view-veneto-plain-italy-walking-toursThe origin of the cultivation of rice is poorly documented. Some scholars believe it was grown as early as the seventh century BC on the island of Java; others identify China. What is certain is that it spread throughout Asian; from Japan to the Middle East.

Rice did not appear on tables in the west until many years later. The Greeks knew the methods of cultivation, thanks to the campaigns of Alexander the Great, but never adopted it in Greece. The Romans knew rice not as food, but as a precious spice used to prepare herbal teas, digestive teas and creams. According to some sources it was the Arabs, and then the Aragonese to introduce it in the south of Italy. According to others it was the Crusaders and the Venetian merchants to introduce it in Italy. Here in the north, it found its home in the flatter wet plains along the Po River in Piedmont, Lombardy and Veneto.

vialone-nano-cycling-tours-italy-dolomites-italiaoutdoorsThe first firm evidence of the cultivation of rice in Italy is a letter from 1475 in which Gian Galeazzo Sforza, Duke of Milan, sent 12 bags of rice to the Duke of Ferrara so he might taste the product of his lands. In the following centuries constant land reclamation and a new water infrastructure enabled the spread of the rice fields, despite the resistance of the authorities who considered these rich areas of standing water a source of malaria – which was one of the leading causes of death in Italy until the 1950s.

canal-veneto-plain-italy-walking-toursWith the opening of the Suez Canal, the Italian production of rice suffered due to the import of cheaper rice from Asia. This continued until the end of World War II, when a growth trend began that brought Italy to a leading position in the European market. In concert with this growth was a resurgence of Italian style rices that possess the unique characteristics required for the best risotto – an extraordinary ability to absorb liquids and seasonings, up to an impressive twice its weight, and a kernel that retains is consistency during cooking, rather than becoming mushy.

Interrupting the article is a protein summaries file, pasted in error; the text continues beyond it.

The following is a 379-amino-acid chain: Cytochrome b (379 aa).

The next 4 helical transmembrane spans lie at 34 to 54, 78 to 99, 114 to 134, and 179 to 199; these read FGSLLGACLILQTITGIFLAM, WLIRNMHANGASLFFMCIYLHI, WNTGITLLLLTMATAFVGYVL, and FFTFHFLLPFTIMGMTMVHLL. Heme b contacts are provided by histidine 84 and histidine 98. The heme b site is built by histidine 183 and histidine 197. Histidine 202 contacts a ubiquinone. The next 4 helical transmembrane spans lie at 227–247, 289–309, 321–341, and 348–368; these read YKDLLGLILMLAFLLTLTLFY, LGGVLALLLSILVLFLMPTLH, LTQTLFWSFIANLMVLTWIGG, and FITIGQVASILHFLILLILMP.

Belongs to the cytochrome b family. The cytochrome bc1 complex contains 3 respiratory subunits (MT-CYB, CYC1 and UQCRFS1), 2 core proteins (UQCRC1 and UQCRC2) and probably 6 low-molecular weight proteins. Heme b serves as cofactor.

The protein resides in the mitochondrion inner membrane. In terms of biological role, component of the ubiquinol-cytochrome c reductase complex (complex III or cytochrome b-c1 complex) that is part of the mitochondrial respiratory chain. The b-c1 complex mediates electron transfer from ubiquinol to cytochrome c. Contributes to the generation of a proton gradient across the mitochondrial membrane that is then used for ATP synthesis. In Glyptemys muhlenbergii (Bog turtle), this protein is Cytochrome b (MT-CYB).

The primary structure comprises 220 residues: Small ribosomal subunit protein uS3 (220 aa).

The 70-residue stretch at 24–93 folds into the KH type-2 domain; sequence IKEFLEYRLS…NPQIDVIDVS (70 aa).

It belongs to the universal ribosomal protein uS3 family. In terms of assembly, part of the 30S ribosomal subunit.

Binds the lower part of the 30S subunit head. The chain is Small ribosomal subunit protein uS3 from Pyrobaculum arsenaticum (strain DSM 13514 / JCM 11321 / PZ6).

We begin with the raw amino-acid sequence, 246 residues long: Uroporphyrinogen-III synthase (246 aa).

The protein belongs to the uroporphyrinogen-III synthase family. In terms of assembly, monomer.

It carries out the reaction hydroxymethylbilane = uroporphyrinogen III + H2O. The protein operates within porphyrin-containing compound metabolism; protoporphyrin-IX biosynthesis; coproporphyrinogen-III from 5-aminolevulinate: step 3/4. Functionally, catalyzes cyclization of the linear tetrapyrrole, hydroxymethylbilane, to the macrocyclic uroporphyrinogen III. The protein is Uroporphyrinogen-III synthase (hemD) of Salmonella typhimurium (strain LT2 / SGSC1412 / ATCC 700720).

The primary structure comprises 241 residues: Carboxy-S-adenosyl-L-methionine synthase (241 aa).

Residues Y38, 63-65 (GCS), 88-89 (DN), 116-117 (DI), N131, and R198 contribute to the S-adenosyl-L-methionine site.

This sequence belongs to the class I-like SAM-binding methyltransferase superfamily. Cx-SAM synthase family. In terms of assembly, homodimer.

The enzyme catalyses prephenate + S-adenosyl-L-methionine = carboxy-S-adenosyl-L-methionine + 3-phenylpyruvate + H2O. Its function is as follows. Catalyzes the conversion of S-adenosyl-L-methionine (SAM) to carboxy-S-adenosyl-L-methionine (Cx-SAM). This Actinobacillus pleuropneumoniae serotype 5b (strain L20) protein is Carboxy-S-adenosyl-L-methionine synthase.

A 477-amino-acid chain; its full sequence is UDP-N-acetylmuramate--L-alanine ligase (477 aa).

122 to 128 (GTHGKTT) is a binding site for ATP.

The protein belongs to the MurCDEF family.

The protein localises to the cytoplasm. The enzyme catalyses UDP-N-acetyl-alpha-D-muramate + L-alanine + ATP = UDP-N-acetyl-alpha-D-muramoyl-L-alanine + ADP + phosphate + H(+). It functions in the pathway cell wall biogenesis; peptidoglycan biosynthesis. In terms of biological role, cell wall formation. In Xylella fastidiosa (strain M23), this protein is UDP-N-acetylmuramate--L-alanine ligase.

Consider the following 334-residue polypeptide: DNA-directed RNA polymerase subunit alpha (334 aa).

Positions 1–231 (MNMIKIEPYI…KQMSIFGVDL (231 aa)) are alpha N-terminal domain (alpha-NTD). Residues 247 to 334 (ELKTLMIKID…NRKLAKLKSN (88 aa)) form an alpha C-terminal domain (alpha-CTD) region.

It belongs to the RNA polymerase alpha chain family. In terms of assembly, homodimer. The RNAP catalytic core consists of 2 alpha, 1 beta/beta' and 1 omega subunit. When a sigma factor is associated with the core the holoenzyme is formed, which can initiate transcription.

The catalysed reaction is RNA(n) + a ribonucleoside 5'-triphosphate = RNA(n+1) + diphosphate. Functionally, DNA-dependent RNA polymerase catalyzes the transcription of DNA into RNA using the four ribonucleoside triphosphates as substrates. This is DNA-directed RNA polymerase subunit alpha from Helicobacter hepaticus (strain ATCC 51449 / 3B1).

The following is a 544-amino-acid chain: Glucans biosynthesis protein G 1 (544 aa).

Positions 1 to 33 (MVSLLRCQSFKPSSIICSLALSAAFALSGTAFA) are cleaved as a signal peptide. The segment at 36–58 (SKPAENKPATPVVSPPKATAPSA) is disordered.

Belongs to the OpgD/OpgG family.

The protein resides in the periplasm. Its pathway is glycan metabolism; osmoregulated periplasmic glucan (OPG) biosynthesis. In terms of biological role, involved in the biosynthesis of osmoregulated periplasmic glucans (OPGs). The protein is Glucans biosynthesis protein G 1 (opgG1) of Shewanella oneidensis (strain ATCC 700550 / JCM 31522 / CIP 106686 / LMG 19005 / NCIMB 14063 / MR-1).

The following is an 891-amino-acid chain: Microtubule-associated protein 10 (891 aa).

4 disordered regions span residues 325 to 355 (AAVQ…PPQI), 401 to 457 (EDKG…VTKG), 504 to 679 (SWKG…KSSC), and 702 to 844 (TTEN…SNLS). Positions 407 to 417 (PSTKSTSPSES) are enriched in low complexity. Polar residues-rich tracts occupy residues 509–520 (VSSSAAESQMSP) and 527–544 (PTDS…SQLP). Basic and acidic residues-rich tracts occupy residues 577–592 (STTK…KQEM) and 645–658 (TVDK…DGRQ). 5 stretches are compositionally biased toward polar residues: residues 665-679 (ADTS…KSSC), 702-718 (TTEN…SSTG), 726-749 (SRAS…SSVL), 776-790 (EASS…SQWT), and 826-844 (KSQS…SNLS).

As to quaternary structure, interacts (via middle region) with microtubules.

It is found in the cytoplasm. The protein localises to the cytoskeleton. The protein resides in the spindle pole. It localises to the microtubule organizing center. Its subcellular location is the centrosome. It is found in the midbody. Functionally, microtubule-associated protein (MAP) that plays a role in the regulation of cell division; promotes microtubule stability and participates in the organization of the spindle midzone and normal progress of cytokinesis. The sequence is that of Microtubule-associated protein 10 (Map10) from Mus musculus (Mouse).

Riso Vialone Nano Veronese risotto rice emerged as part of this resurgence, and is now the pride of the Veneto region. This risotto rice was created in 1937 by crossing the variety Vialone and Nano: the intention was to reduce the size of the Vialone to avoid the damage caused during harvest. In 1996 Riso Vialone Nano became the first in Europe to boast the IGP.

Logo-Nano-Vialone-IGPThe recipe below is just one example of the main flavors of risotto found in the Veneto. The source is a recipe book put out by one of the region’s tourist boards, so it identifies the local products one would use – the Vialone Nano rice, Soave wine, Grana cheese. I’ve identified options that you are more likely to find here in the US. To make it vegetarian, leave out the sausage and use vegetable stock. It is naturally gluten free.